Melanoma is a type of cancer that begins in the melanocytes, often in moles or other pigmented tissues. It most commonly affects the skin, as cutaneous melanoma; however it can also affect other pigmented tissues, such as the eye or intestines, as extracutaneous melanoma. It is the deadliest form of skin cancer and remains one of the most aggressive and treatment-resistant human cancers.
Global prevalence of the disease has risen significantly in the past several decades, primarily due to an increase in exposure to UV light and/or sunlight. This has resulted in an increase in developmental interest with regard to improving disease management, particularly in the advanced metastatic setting.
The emergence over the past decade of novel targeted therapies and therapies that manipulate the immune response has improved treatment options for patients. These new drug classes have been highly commercially successful with blockbuster products that are now well established within the treatment algorithm.
In spite of these developments, there are still significant unmet needs for both cutaneous and extracutaneous melanoma, and the rationale for investment in first-in-class innovation remains strong. First-in-class products account for a considerable proportion of the melanoma pipeline, which is substantially larger than the current market.
Key Questions Answered:
- What is the pathophysiology of melanoma?
- How has the emergence of new drug classes in the past decade impacted the treatment algorithm?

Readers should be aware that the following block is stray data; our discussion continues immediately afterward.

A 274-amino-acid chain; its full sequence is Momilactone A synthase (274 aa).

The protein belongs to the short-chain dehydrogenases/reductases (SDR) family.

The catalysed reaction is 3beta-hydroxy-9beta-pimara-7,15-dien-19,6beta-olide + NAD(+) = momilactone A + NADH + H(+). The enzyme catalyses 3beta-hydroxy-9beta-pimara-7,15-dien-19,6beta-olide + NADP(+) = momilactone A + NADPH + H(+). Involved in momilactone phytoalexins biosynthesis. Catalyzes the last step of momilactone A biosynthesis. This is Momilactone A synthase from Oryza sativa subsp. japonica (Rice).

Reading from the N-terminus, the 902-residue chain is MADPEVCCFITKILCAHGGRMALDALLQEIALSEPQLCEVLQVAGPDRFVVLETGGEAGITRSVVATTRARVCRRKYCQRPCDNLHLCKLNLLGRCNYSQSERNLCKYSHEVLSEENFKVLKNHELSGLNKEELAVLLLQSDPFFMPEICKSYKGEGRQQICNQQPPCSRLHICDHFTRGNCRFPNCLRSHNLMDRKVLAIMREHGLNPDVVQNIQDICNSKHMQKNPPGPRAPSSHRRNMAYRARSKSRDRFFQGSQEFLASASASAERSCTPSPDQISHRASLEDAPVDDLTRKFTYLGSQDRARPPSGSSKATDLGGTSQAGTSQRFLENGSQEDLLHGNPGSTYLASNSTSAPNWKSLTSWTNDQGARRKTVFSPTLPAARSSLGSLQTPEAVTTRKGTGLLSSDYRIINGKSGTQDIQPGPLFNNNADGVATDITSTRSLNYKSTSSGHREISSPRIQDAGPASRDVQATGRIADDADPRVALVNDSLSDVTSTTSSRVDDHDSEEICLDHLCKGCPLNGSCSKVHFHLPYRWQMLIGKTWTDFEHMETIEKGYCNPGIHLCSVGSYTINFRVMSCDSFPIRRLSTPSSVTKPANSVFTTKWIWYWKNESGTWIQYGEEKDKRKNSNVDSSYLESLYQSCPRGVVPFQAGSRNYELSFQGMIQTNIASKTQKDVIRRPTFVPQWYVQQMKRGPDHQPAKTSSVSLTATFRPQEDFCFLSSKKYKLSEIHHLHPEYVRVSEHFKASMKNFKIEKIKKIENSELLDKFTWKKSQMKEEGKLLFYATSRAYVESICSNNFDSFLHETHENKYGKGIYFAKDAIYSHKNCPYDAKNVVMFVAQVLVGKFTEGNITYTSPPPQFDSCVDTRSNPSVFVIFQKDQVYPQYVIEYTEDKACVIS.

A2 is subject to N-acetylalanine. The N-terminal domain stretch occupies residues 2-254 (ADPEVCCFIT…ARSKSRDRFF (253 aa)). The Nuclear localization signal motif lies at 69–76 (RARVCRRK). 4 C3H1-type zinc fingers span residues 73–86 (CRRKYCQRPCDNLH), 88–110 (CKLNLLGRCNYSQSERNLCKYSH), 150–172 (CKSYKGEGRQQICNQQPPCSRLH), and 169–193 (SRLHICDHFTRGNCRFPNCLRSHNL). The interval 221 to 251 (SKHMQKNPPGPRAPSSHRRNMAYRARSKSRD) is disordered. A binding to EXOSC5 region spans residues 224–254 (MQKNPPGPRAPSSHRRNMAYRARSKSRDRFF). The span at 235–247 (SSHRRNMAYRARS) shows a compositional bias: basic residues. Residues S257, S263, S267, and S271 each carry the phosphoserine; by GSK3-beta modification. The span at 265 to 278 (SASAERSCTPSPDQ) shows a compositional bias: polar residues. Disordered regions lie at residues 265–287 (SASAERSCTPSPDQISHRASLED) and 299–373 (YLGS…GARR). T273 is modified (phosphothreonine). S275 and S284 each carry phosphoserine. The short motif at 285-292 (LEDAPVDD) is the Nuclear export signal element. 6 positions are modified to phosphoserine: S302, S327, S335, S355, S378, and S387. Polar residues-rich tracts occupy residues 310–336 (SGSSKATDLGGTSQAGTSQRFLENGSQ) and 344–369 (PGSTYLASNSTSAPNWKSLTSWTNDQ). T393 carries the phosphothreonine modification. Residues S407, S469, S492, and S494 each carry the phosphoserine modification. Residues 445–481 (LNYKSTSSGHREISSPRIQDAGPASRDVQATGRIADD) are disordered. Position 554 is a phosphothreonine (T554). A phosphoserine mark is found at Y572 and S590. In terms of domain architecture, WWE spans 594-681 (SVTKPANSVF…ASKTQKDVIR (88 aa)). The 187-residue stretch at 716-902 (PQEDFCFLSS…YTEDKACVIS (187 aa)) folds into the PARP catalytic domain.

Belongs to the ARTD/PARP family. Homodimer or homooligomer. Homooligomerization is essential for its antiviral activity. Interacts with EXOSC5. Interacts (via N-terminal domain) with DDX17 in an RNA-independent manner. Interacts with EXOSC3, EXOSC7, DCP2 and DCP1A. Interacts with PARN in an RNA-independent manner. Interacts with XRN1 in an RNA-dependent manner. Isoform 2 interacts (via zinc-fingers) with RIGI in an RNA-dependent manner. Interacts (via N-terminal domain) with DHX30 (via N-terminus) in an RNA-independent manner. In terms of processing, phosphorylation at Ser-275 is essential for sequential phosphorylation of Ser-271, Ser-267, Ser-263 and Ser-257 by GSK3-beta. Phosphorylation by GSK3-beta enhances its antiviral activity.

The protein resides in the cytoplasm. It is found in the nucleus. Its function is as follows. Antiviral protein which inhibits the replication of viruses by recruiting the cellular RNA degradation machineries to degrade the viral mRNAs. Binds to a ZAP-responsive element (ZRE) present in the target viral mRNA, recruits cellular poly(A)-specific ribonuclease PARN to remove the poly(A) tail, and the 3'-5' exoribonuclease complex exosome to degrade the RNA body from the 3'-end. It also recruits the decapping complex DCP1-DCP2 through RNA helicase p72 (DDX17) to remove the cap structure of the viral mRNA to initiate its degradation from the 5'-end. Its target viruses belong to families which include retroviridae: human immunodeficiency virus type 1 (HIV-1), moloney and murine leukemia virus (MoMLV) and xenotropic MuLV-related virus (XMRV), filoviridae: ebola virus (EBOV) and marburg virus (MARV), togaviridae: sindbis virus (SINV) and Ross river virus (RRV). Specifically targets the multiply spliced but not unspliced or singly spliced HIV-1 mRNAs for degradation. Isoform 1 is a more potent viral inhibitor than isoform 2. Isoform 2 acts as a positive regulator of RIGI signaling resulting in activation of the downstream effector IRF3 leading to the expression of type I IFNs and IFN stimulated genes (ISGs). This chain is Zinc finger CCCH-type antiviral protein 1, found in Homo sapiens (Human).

- What are the most significant unmet needs within the market?
- Which molecule types and molecular targets are most prominent within the pipeline?
- Which first-in-class targets are most promising?
- How does the ratio of first-in-class targets to first-in-class products differ by stage of development and molecular target class?
- Do melanoma products attract high deal values?
- Which molecule types and molecular targets dominate the deals landscape?
- Which first-in-class pipeline products have no prior involvement in licensing or co-development deals?
Key Topics Covered:
1 Table of Contents
2 Executive Summary
3 The Case for Innovation in the Melanoma Market
4 Clinical and Commercial Landscape
5 Assessment of Pipeline Product Innovation
6 Signaling Network and Innovation Alignment
7 First-in-Class Target Evaluation
8 Deals and Strategic Consolidations
For more information about this drug pipelines report visit http://www.researchandmarkets.com/research/54cqpw/frontier_pharma
Laura Wood, Senior Manager
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SOURCE Research and Markets